Domestic violence is not a new or recent phenomenon; sadly it cuts across generations and cultures. But as common as domestic violence is, what is just as common is the silence that accompanies and emboldens it.
This is the silence of parents who painfully ignore the abuse of a daughter out of shame or powerlessness; or the silence of a neighbor who hears screams from the apartment next door and rationalizes not calling the police by saying “this isn’t my problem.”
The fact, of course, is that domestic violence is a problem for us all. And, by not offering our help to victims or educating our sons that violence against women is unacceptable, we become accomplices to these horrific crimes.
Looking at the numbers behind domestic violence reveals a situation that can only be described as a crisis for New York’s women and families.
There are nearly a half million acts of domestic violence reported in New York State every year.
Statistics show us that 1 in every 4 women will experience physical abuse at some point in their lifetime. Two out of every five women who are killed in our city are murdered by their husbands.
What is worse is that victims are often doubly victimized by financial institutions who say that divorce reflects poorly on personal credit scores, or medical insurance companies who may deny coverage because domestic violence can be listed as a pre-existing condition.
Add to this the shame and fear associated with admitting that one is being abused, and it is no wonder that so many women stay with their abusers, often at the greatest risk to their own physical and psychological well being and that of their families.
As New Yorkers, we have recently been reminded of the serious consequences of domestic violence; how it negatively affects psychology and that it does transcend generations, with the suicide death of Annie Morrell Petrillo, who jumped off the Tappan Zee Bridge, 16 years after her mother Anne Scripps Douglas, an heir to the Scripps newspaper fortune, was killed by her husband.
Petrillo, who could no longer bare the pain or memories of her mother’s senseless death, left behind her own 13-year-old son, now to be remembered as the newest victim of an act of violence, that occurred two generations before him, from circumstances not in his control.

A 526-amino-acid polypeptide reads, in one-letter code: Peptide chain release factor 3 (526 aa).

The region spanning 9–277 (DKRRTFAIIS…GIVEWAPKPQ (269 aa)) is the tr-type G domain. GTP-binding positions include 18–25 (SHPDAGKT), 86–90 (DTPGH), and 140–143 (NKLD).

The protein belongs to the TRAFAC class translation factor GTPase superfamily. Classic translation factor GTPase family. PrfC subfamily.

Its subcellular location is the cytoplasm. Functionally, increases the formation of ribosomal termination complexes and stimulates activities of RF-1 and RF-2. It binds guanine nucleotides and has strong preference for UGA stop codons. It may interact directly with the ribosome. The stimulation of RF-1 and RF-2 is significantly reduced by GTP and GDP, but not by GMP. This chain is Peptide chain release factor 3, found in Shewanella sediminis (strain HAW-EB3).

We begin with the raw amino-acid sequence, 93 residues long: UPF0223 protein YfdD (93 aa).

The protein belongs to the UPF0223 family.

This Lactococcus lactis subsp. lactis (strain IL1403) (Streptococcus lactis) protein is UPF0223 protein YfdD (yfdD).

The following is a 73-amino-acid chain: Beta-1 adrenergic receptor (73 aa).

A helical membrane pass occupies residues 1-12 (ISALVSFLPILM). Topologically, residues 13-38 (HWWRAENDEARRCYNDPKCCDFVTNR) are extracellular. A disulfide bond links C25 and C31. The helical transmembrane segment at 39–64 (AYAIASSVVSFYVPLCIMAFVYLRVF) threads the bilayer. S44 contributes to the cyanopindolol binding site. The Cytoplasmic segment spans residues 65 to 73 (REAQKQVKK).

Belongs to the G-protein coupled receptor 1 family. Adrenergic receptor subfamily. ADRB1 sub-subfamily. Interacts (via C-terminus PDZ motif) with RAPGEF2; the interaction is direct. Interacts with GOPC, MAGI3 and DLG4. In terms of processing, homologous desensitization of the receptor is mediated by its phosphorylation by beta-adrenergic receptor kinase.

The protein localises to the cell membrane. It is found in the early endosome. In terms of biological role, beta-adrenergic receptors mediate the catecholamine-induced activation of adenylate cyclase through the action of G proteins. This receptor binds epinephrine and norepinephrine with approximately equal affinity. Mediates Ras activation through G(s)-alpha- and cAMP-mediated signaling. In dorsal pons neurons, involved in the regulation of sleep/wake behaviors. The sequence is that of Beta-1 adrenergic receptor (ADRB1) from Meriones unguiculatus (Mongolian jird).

In the Latino community in particular, many women endure the most astonishing levels of violence and abuse because cultural norms regarding betrayal, family honor and the entitlements of machismo, make it virtually impossible to escape.
The recent conviction of New York State Senator Hiram Monserrate for committing an assault on his girlfriend – parts of which were caught on a frightening videotape and broadcast for the world to see – provides us with an opportunity to shatter the taboo that surrounds domestic violence.
Here is our chance to put an end to our complicity.
State Senator Monserrate was elected to support and defend the laws of New York State and to lead by example. Instead, he engaged in an act of violence that undermined any of the positive work he had done for our community in the past and forfeited his right to ask for our support.
For decent and fair-minded New Yorkers and especially for Latino New Yorkers, Senator Monserrate’s conviction provides an opportunity we cannot pass up.
We must speak up plainly and forcefully.
We must decide whether we prefer to be accomplices to abusers or whether we have the courage to offer support and comfort to the abused. I think the choice is clear.
Jose Peralta is the Assemblymember for the 39th District in Queens. He has announced he is going to challenge Senator Hiram Monserrate for his Senate seat in the 2010 September primary.